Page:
Audio: Beneath Loch Ness sports the standard Dolby 2.0 stereo surround track. Dialogue sounds a bit hot in a pair of scenes fairly early on in the movie, as if they weren't recorded under the most ideal of circumstances. It's generally discernable, though, with the exception of some of Case and Blay's conversations during the closest thing to a climax that Beneath Loch Ness has to offer. At that point, the film cuts back and forth to characters topside, and every utterance of theirs is clear and easy to understand. The volume is way too low in the corresponding portions underwater, and having a remote to bump up the receiver or enable subtitles is required to make out more than every fifth word, even if it's not worth that minimal effort in the end. Surrounds get some decent use, accentuating Richard John Baker's repetitive score and providing some nice ambiance on the water. My subwoofer didn't get much of a workout, hardly rumbling during even some of the underwater explosions. The audio wouldn't appear to offer a substantial improvement over an airing on cable, but it's not deeply flawed or anything.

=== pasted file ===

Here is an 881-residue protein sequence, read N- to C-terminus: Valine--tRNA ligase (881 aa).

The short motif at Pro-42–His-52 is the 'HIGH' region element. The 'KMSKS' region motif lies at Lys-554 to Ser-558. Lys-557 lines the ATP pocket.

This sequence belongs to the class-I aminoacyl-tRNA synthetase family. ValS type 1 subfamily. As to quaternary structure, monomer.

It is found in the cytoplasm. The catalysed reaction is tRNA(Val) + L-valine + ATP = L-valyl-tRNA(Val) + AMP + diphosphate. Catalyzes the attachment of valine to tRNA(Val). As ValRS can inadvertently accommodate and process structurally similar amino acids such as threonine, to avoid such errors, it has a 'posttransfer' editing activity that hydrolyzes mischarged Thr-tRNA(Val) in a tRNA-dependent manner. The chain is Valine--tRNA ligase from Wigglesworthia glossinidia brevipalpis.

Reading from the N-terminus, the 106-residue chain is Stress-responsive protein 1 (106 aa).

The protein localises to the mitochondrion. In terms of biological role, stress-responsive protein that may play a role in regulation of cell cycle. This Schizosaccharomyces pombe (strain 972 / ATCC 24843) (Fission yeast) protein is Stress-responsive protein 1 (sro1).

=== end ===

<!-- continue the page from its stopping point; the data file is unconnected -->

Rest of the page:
English closed captions and subtitles are also available.

Supplements: There are no extras even tangentially related to the film itself, though Dimension Films has tacked on trailers for Mimic, Mimic 2, Children of the Corn: Revelation, and Dracula 2000. All of the trailers are full-frame except the original Mimic, which is letterboxed though not enhanced for widescreen televisions. A self-congratulatory reel of "Dimension Cutting Edge Films" has also been provided, for whatever reason.

Conclusion: Beneath Loch Ness is lackluster direct-to-video fare. I personally wouldn't even bother with a rental, let alone its hardly insubstantial list price of $29.99. If some unseen force compels you to give Beneath Loch Ness a look, I'd recommend at least renting it before plunking down more than buck or two.